“‘As for you, tower of the flock, hill of the daughter of Zion, to you it will come—yes, the former dominion will come, the kingdom of the daughter of Jerusalem.’”
High places have been used time and time again to make announcements. Politicians take to stages to make speeches. Pastors climb into elevated rostrums to deliver their messages. High places give us visibility and allow our messages to be heard more easily.
It only makes sense that these two sites mentioned by the Lord here in Micah 4:8 are both high places. The “tower of the flock” is the Tower of Adel near Bethlehem. It is the spot where supposedly the shepherds received the message from the angels of the birth of Christ. The “hill of the daughter of Zion” refers to Ophel which is a high place on the south side of Jerusalem which was prophesied as the place the Messiah would appear.
Okay, Carl, enough with the geography lesson. What does this mean for us? I am glad you asked. When we think of a high place, what does that require us to do? We have to look up. The shepherds looked up to see the angels. We have to look up to see Ophel, if we are in Jerusalem. Keep looking up!
Albert Barnes has this to say about these two sites. “Both then are images of lowliness. The lonely Shepherd tower, for Bethlehem, the birthplace of David; Ophel for Jerusalem, of which it was yet but an outlying part, and deriving its value probably as an outwork of the temple. Both symbols anticipate the fuller prophecy of the littleness, which shall become great in God.”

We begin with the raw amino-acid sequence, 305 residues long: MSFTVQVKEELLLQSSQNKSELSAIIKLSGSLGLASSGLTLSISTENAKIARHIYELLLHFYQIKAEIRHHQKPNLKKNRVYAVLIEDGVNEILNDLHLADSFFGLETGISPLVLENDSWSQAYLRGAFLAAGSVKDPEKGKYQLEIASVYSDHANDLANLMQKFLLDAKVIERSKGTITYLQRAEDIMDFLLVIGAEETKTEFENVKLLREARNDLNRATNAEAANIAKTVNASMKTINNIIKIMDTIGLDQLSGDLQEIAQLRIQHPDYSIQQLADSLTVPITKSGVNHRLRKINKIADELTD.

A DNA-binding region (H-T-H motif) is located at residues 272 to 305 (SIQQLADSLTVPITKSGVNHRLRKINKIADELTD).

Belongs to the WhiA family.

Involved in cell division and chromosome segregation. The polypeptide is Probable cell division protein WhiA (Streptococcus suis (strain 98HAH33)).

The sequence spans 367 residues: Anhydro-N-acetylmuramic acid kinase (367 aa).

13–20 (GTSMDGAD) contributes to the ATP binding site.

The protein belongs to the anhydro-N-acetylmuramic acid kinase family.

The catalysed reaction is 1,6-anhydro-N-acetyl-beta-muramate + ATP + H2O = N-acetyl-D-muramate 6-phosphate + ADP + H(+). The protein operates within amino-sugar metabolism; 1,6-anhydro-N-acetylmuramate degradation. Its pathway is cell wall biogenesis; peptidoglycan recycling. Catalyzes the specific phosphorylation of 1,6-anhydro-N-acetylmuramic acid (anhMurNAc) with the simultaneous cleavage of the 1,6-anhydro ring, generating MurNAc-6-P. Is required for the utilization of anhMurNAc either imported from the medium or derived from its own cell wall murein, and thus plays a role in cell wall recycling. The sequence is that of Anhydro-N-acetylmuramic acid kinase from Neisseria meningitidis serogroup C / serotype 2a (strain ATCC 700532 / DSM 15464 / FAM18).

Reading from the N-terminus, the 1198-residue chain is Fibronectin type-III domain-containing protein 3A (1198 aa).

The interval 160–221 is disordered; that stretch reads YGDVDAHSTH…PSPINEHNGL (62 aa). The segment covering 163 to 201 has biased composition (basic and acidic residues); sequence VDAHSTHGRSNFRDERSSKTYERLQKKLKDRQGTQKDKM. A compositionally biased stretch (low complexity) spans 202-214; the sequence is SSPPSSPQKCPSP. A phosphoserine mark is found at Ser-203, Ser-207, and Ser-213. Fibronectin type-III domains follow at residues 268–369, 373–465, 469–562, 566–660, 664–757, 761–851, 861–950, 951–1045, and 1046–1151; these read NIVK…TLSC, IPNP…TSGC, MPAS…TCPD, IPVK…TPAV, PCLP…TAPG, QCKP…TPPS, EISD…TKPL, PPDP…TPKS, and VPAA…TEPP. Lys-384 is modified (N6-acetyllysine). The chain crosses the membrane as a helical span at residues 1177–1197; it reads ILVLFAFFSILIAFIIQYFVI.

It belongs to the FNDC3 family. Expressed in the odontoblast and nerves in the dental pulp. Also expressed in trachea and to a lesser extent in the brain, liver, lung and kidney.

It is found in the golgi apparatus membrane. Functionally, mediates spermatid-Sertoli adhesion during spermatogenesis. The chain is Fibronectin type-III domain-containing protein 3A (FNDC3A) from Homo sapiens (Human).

The lowly baby, born in a manger, became the Savior of the world. He was the long-awaited Messiah. His kingdom is not of this world, but His greatness exceeds them all. God will also lift us up if we humble ourselves. If we make ourselves lowly, He will exalt us. Allow the Lord to set you on a high place, so the message he has given you can be heard.
Thank You, Lord, for setting me up so others can hear. Let me never see myself as exalted, but only allow You to exalt me when I humble myself.